A trove of new artifacts have been recovered from the Roman-era wreck that yielded the mysterious Antikythera Mechanism, including an arm made of bronze and a strange metal disc. But most intriguing of all, the latest survey suggests that seven bronze statues are still waiting to be discovered.
A team of civilian researchers has discovered the wreck of the USS Indianapolis, a US Navy cruiser which Imperial Japanese forces sunk in July 1945 to the loss of nearly three quarters of its crew.
A pair of warships lost during a historic 1942 naval battle have completely disappeared from their resting places at the bottom of the Java Sea. Large portions of a third ship are also missing. An international investigation has been launched in hopes of solving this bizarre maritime mystery.
Marine archaeologists have found the partial remains of a 2,000-year-old skeleton while conducting an excavation at the Antikythera shipwreck, the famous site that yielded the freakishly-advanced Antikythera Mechanism. Incredibly, the ancient remains could still contain traces of DNA.
An arctic research mission claims that it’s discovered the HMS Terror, one of two Franklin Expedition ships that sunk during a doomed attempt to traverse the Northwest Passage. Incredibly, the 168-year-old wreck would probably not have been found if it weren’t for information provided by an indigenous crew member.
On April 10, 1940, British submarine HMS Tarpon and its crew of 50 were sent to Norway to intercept Nazi merchant vessels. They were was never heard from again. Now, after 76 years, the sub has finally been found. An investigation of the remarkably well preserved vessel shows it didn’t go down without a fight.
A group of retirees-turned-shipwreck hunters have discovered the remains of the Washington, an 18th century trading vessel that sank to the bottom of Lake Ontario in 1803. The 53-foot sloop is the second oldest shipwreck to ever be found in the Great Lakes.
An on-going excavation of a Swedish warship sunk in the 17th century recently yielded quite the haul. The newly found treasure includes gold coins, a diamond ring, and a 340-year-old pot of cheese. Truly, the ocean is full of wonders.
An underwater survey off the coast of Greece has uncovered a massive cache of wrecked ships, sunk over a span of more than 2,000 years. And researchers just keep finding more and more to add to that tally.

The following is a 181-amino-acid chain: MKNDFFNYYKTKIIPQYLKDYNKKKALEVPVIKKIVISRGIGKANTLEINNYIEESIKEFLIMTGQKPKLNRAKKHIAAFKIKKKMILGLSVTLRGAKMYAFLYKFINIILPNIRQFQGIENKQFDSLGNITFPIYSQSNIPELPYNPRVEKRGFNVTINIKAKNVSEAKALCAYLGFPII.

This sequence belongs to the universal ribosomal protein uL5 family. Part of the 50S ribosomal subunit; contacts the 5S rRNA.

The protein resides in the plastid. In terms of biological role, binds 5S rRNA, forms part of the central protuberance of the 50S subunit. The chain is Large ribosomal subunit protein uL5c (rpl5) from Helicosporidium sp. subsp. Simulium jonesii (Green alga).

About 500 years after it sank to the bottom of the Arabian Sea, researchers believe they’ve found the Esmerelda, a ship that was in Vasco da Gama’s fleet during his second voyage to India. The excavation has so far yielded over 2,800 artifacts.
Marine archaeologists working off the coast of Holland have recovered a remarkable trove of well-preserved artifacts from a ship that sank nearly 400 years ago. Among the items is a beautiful silken gown that likely belonged to royalty.
Marine archaeologists have discovered a large iron-hulled steamer near North Carolina’s Oak Island. The decaying wreck has yet to be identified, but it’s the first Civil War-era vessel to be discovered in the region in decades.
A Spanish galleon sunk in the Caribbean 300 years ago with an exceptionally valuable cargo has been discovered near the port city of Cartagena, Colombia. Called the San Jose, the ship is rumored to contain gold, silver, and jewellery worth an estimated $4 to $17 billion.
More than 50 items have been recovered at the site of the ancient Greek shipwreck that yielded the famous Antikythera mechanism. Working at a depth of 180 feet (55 meters), archaeologists managed to pull up the remains of a bone flute, glassware, luxury ceramics, and a bronze armrest.
In 1901, steamer ship City of Rio de Janeiro sank on its way into the San Francisco Bay, killing 128 passengers and disappearing into the ocean. The famous lost ship stayed disappeared for over 100 years, its location suspected but never confirmed. Now, thanks to a sonar technology called "Echoscope," scientists have…
Researchers from the NOAA have discovered two sunken vessels from a Second World War convoy battle about 30 miles off the coast of North Carolina. The German U-boat 576 and a merchant ship, Bluefields, were found just a few hundred yards apart. The find shows just how close the war came to American shores.
On July 15th, 1942—in the midst of World War II's long-running Battle of the Atlantic—a German U-boat and a Nicaraguan freighter were wrecked a mere 30 miles off the coast of North Carolina's Cape Hatteras. Now, over seven decades later, their watery resting places have been (re)discovered.
There's a new exhibition at an Irish museum showcasing previously unpublished sepia-tinged photos of the ill-fated Titanic as it's being launched to sea. The goose-bump inducing images show the luxury liner as it's going down the Belfast shipyard's slipway, along with excited spectators cheering on. If only they…
The international team of divers and archaeologists who are investigating the site of an ancient Greek ship that sank more than 2,000 years ago off the remote island of Antikythera have not been disappointed. Not only is the site bigger than they thought, it also contains a treasure trove of artifacts.
The S.S. Connaught — a luxurious ocean liner considered the Titanic of its era — has finally been discovered. The 380-foot iron-hulled side-wheeled steamer sunk in 1860 after it caught fire en route to Boston. The ship hadn't been seen in 154 years.